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Publication numberUS6506561 B1
Publication typeGrant
Application numberUS 09/301,721
Publication dateJan 14, 2003
Filing dateApr 29, 1999
Priority dateJan 27, 1999
Fee statusLapsed
Also published asCA2359272A1, DE69913092D1, DE69913092T2, EP1024201A1, EP1024201B1, US20030165910, WO2000044936A1
Publication number09301721, 301721, US 6506561 B1, US 6506561B1, US-B1-6506561, US6506561 B1, US6506561B1
InventorsLydie Cheval, Jean-Marc Elalouf, Bérangère Virlon
Original AssigneeCommissariat A L'energie Atomique, Centre National De La Recherche Scientifique-Cnrs
Export CitationBiBTeX, EndNote, RefMan
External Links: USPTO, USPTO Assignment, Espacenet
Method of obtaining a library of tags capable of defining a specific state of a biological sample
US 6506561 B1
Abstract
A method of obtaining a library of tags able to define a specific state of a biological sample, such as a tissue or a cell culture. The present method provides an important advantage over other methods used to analyze gene expression in that libraries may be generated from tiny amounts of cells, e.g., from 30,000-100,000 cells.
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Claims(19)
What is claimed is:
1. A method of obtained a library of tags capable of defining a specific state of a biological sample, comprising:
(1) extracting mRNA from a biological sample comprising ≦5×106 cells, corresponding to at most 50 μg of total RNA or 1 μg of poly(A) RNA, by contacting the biological sample with an oligo(dT) covalently bound to paramagnetic beads,
(2) generating a double-strand cDNA library from the extracted mRNA according to a process comprising:
(a) synthesizing the 1st strand of the cDNA by reverse transcription of the mRNA template into a 1st complementary single-strand cDNA, using a reverse transcriptase lacking Rnase H activity, and
(b) synthesizing the 2nd strand of the cDNA by nick translation of the mRNA in the mRNA-cDNA hybrid form by an E. coli DNA polymerase,
(3) cleaving the cDNAs with the restriction endonuclease Sau3A I as an anchoring enzyme,
(4) separating the cleaved cDNAs in two aliquots,
(5) ligating the cDNA contained in each of the two aliquots via the Sau3A I restriction site two different hybrid DNA molecules composed from linkers 1A and 1B or from linkers 2A and 2B, wherein the linkers have the following formulas:
SEQ ID NO:3,
SEQ ID NO:4,
SEQ ID NO:5, or
SEQ ID NO:6,
(6) digesting the products obtained in step (5) with a BsmF I restriction enzyme, to obtain two different tags,
(7) blunt-ending the tags with a DNA polymerase, and mixing the tags ligated with the different linkers,
(8) ligating the tags obtained in step (7) with a DNA ligase, to form ditags, and
(9) determining the nucleotide sequence of at least one tag of the ditags.
2. The method of claim 1, wherein the biological sample is a tissue sample or a cell culture.
3. The method of claim 1, wherein the DNA polymerase is a T7 DNA polymerase or a Vent polymerase.
4. The method of claim 1, wherein the oligo(dT) is an oligo(dT)25.
5. The method of claim 1, wherein in step (1), after mRNA binding to beads, different washes are performed in washing buffer supplemented with glycogen.
6. The method of claim 1, wherein the two different oligonucleotide linkers further comprise amplification primer hybridization sequences, the method further comprises amplifying the ditags.
7. The method of claim 6, wherein the ditags are amplified with primers having the following formula:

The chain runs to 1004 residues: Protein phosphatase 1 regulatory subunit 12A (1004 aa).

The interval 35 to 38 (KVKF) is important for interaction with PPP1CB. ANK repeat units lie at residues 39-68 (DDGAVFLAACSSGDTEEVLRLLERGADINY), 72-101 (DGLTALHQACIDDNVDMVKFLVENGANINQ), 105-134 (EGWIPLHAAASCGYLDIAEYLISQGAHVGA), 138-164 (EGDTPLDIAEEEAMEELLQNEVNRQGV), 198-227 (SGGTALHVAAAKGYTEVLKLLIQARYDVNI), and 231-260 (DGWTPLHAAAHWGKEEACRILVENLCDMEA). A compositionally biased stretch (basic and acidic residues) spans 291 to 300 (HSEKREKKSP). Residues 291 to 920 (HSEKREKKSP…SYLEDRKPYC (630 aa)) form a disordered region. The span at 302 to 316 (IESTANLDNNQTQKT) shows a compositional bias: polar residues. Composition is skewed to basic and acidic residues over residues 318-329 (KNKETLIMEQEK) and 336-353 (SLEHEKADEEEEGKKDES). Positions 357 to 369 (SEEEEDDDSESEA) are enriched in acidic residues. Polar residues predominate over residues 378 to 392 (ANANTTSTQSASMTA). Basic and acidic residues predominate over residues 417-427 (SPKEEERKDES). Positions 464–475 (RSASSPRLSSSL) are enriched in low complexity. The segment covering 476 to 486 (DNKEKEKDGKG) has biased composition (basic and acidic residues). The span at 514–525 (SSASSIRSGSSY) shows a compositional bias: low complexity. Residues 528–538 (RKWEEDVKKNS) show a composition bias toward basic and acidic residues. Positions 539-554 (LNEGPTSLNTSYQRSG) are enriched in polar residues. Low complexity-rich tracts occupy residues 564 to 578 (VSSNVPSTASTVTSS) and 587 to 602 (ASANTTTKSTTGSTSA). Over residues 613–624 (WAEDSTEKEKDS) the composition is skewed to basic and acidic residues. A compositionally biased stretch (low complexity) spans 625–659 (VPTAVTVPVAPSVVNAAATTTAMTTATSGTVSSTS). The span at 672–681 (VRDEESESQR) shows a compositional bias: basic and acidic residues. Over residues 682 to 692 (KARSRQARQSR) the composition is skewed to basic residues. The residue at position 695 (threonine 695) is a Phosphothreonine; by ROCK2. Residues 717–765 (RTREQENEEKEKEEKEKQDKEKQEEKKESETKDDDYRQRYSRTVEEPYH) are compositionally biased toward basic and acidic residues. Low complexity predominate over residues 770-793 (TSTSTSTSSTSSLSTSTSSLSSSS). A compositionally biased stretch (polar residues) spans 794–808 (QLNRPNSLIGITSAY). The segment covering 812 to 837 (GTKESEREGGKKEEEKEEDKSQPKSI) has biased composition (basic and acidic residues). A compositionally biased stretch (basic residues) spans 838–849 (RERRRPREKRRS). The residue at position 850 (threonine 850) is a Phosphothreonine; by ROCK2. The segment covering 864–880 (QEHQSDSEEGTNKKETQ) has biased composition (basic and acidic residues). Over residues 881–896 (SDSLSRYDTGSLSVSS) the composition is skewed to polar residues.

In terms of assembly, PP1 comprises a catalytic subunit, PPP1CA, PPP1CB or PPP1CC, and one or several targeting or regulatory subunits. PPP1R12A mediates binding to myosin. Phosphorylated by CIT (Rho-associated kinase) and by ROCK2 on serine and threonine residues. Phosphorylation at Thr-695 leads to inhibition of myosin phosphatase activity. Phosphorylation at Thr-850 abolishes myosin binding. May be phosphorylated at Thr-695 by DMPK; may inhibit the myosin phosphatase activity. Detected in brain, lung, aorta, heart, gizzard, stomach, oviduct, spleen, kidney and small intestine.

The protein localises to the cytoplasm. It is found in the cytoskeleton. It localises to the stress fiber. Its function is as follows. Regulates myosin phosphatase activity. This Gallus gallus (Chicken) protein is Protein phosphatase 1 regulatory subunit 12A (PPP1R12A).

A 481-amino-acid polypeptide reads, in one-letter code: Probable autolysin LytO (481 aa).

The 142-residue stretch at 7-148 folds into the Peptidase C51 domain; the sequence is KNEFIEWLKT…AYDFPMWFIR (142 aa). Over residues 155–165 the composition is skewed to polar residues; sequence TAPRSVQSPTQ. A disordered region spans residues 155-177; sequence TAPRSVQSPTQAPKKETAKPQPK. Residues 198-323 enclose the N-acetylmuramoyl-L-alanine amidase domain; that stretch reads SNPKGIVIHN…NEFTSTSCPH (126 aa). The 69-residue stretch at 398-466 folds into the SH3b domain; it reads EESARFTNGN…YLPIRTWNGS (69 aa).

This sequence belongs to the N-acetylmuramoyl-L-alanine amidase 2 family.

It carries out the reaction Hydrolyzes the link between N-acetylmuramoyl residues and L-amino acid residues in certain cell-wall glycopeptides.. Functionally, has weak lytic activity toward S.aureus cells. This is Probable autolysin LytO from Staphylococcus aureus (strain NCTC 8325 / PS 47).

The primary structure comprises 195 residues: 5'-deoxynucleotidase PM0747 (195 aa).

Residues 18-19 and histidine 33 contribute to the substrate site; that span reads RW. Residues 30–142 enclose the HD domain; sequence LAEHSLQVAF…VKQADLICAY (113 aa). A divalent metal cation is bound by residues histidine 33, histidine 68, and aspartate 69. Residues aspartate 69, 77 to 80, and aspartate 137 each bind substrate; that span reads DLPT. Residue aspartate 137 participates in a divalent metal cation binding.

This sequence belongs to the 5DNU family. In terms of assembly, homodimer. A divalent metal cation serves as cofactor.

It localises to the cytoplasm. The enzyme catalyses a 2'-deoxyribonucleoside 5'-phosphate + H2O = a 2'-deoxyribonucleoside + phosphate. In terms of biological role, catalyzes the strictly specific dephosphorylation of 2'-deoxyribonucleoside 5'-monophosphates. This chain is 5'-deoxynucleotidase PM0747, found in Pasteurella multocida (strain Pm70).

SEQ ID NO:7 and
SEQ ID NO:8.
8. The method of claim 1, wherein step (9) further comprises producing and cloning concatemers of the ditags.
9. The method of claim 5, wherein the concatemers of the ditags have more than 300 bp.
10. The method of claim 1, wherein the biological sample is from nephron segments and contains about 15,000 to 45,000 cells, corresponding to 0.15-0.45 μg of total RNA.
11. The method of claim 1, wherein in step (2) the synthesis of the 1st strand of a cDNA is performed with Moloney Murine Leukaemia Virus reverse transcriptase (M-MLV RT), and oligo(dT)25 as primers.
12. The method of claim 1, wherein the amount of each linker in step (5) is at most 8-10 pmol and comprised between 0.5 pmol and 8 pmol for initial amounts of respectively 10-40 ng of mRNAs and 5 μg of mRNAs.
13. A method of obtaining a library of tags able to define a specific state of biological sample, comprising:
(1) extracting mRNA from biological sample comprising ≦5×106 cells, corresponding to at most 50 μg of total RNA or 1 μg of poly(A) RNA, by contacting the biological sample with an oligo(dT) covalently bound to paramagnetic beads,
(2) generating a double-strand cDNA library from the extracted mRNA according to a process comprising:
(a) synthesizing the 1st strand of the cDNA by reverse transcription of the mRNA template into a 1st complementary single-strand cDNA, using a reverse transcriptase lacking Rnase H activity, and
(b) synthesizing a 2nd strand of the cDNA by nick translation of the mRNA in the mRNA-cDNA hybrid-form by an E. coli DNA polymerase,
(3) cleaving the cDNAs with the restriction endonuclease Sau3A I as an anchoring enzyme,
(4) separating the cleaved cDNAs in two aliquots,
(5) ligating the cDNA contained in each of the two aliquots via the Sau3A I restriction site to a linker consisting of one double-strand cDNA molecule composed from linkers 1A and 1B or from linkers 2A and 2B. wherein the linkers have the following formulas:
SEQ ID NO:3,
SEQ ID NO:4,
SEQ ID NO:5, or
SEQ ID NO:6,
(6) digesting the products from step (5) with a tagging enzyme BsmF I and releasing linkers with an anchored short piece of cDNA corresponding to a transcript-specific tag, the digestion generating BsmF I tags specific of said mRNA,